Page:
Housing Benefit

Housing Benefit can help you pay your rent if you’re on a low income.


You can claim Housing Benefit if you pay rent and your income, savings and investments are below a certain level.

You are unlikely to be eligible if:

  • you are of working age (16 to 66) and are not already getting Housing Benefit – you must apply for Universal Credit instead
  • you have savings of over £16,000, unless you are aged 60 or over and receive the ‘guarantee credit’ of pension credit
  • you live in the home of a close relative
  • you’re a full-time student, unless you are disabled or have children
  • you’re an asylum seeker or are sponsored to be in the UK

If you live with a partner both of you must be of pension age for you to be able to claim Housing Benefit.

How much you will get

Use our benefits calculator for an estimate of how much you could receive.

Eligible rent

Your Housing Benefit will not exceed your 'eligible' rent. This is the amount used to work out your benefit, but it may not be the same as your full rent.

Eligible rent includes:

  • rent for accommodation
  • charges for some services, such as communal laundry facilities or play areas

Even if the following are included in your rent, you won't get any Housing Benefit for:

  • charges for water, heating, hot water, lighting, or cooking
  • payments for food or fuel in board and lodgings accommodation or hostels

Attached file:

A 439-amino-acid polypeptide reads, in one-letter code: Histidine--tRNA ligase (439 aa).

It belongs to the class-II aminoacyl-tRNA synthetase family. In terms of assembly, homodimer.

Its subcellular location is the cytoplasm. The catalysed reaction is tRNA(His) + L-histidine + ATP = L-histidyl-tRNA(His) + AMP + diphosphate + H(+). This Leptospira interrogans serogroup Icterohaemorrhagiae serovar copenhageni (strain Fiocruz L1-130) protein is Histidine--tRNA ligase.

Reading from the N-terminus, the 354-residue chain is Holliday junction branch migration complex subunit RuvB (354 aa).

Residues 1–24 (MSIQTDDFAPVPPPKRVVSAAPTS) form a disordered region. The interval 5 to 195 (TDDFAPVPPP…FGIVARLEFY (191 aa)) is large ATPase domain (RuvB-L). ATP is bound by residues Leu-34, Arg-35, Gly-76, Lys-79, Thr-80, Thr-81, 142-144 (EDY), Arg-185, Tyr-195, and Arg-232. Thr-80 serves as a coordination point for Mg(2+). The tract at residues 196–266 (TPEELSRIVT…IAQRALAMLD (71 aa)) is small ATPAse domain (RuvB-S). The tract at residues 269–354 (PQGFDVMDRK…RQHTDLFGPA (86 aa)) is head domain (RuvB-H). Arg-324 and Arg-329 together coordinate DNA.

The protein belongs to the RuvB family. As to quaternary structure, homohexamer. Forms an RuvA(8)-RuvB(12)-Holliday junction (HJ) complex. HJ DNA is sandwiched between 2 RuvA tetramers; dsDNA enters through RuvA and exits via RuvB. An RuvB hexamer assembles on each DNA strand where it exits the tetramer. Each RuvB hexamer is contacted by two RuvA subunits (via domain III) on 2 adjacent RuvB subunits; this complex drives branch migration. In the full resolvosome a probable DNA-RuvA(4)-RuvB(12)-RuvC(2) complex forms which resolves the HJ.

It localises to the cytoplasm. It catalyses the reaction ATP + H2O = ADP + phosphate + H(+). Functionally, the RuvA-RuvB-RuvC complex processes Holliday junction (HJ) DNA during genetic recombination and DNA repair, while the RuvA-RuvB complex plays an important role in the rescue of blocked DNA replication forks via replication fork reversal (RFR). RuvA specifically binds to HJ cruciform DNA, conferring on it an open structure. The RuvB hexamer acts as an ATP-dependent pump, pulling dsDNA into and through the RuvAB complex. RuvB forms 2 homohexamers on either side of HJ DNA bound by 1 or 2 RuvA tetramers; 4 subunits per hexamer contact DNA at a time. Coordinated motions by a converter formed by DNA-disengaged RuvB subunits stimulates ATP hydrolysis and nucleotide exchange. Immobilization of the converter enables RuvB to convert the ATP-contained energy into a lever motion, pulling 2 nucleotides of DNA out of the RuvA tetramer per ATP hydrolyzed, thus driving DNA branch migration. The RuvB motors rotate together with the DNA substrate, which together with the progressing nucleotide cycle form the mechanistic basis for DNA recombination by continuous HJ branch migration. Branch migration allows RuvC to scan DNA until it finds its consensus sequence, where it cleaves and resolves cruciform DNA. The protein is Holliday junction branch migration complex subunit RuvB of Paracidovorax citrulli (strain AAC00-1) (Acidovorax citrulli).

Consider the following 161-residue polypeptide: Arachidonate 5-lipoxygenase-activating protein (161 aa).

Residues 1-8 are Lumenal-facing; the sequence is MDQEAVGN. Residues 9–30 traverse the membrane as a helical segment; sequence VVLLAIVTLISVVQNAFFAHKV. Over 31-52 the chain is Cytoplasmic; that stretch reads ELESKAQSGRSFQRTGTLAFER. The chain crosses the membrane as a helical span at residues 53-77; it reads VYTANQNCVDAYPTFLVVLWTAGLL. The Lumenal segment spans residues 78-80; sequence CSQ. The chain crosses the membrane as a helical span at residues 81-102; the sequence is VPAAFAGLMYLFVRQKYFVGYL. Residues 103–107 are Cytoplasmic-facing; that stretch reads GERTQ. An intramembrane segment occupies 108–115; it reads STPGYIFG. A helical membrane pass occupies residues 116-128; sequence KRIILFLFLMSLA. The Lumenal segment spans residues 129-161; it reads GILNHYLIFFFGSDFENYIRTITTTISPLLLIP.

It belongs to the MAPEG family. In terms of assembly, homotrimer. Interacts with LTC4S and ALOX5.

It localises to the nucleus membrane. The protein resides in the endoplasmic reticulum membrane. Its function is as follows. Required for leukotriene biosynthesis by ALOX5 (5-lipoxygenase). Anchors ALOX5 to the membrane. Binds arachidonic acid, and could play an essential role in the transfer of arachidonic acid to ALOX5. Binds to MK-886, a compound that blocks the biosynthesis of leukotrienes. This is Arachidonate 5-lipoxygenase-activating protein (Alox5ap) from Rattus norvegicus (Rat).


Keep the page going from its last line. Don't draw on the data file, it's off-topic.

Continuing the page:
Your home and the rent you pay

We ask whether:

  • the amount of rent is reasonable for your particular home
  • your home is a reasonable size for you and your family
  • the amount of rent is reasonable for the area where you live

Your eligible rent could be limited to an amount that's reasonable for a suitably sized property in the area you live.

Your personal and financial circumstances

The amount of housing benefit you could receive also depends on:

  • the money you and your partner or civil partner have coming in, including earnings, some benefits and tax credits, and occupational pensions
  • your savings (and your partner's or civil partner's savings)
    • If you are of state pension age, capital under £10,000 will not affect your benefit entitlement.
    • If you are under state pension age, capital under £6,000 will not affect your benefit entitlement.
    • Above these amounts, a notional income from those savings will be assumed. If your capital exceeds £16,000, you will not be entitled to housing benefit or many other welfare benefits.
  • your circumstances, such as your age, the size of your family and their ages, whether you or any of your family are disabled, and if anyone who lives with you could help with the rent

You must include all your income. This includes anything that we might not use in the calculation, such as disability benefits.

We have decided to disregard some incomes above any statutory disregards, but you should declare them anyway. We do not count:

  • War Disablement Pensions
  • War Widows Pensions
  • Armed Forces Compensation
  • Independence Payments

Make a claim

You can make a claim online. Find our more about how to make a benefit claim.

How housing benefit is paid

Council tenants will have their housing benefit paid directly to their housing rent account.

Private tenants will have their benefit paid directly to their bank account. In some circumstances your benefit can also be paid directly to your landlord.

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